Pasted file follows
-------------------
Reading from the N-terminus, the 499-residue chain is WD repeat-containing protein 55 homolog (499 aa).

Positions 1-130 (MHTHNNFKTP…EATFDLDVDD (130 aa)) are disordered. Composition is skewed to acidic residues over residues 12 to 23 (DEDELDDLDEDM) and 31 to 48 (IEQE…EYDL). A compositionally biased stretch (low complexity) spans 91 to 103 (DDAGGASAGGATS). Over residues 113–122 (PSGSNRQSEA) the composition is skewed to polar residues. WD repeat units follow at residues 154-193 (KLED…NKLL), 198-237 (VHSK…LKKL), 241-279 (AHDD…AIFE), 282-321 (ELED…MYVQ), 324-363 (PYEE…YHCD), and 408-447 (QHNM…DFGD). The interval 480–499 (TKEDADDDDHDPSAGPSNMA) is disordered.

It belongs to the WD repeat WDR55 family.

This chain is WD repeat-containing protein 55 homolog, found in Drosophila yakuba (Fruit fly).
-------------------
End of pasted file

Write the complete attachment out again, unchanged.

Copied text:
Reading from the N-terminus, the 499-residue chain is WD repeat-containing protein 55 homolog (499 aa).

Positions 1-130 (MHTHNNFKTP…EATFDLDVDD (130 aa)) are disordered. Composition is skewed to acidic residues over residues 12 to 23 (DEDELDDLDEDM) and 31 to 48 (IEQE…EYDL). A compositionally biased stretch (low complexity) spans 91 to 103 (DDAGGASAGGATS). Over residues 113–122 (PSGSNRQSEA) the composition is skewed to polar residues. WD repeat units follow at residues 154-193 (KLED…NKLL), 198-237 (VHSK…LKKL), 241-279 (AHDD…AIFE), 282-321 (ELED…MYVQ), 324-363 (PYEE…YHCD), and 408-447 (QHNM…DFGD). The interval 480–499 (TKEDADDDDHDPSAGPSNMA) is disordered.

It belongs to the WD repeat WDR55 family.

This chain is WD repeat-containing protein 55 homolog, found in Drosophila yakuba (Fruit fly).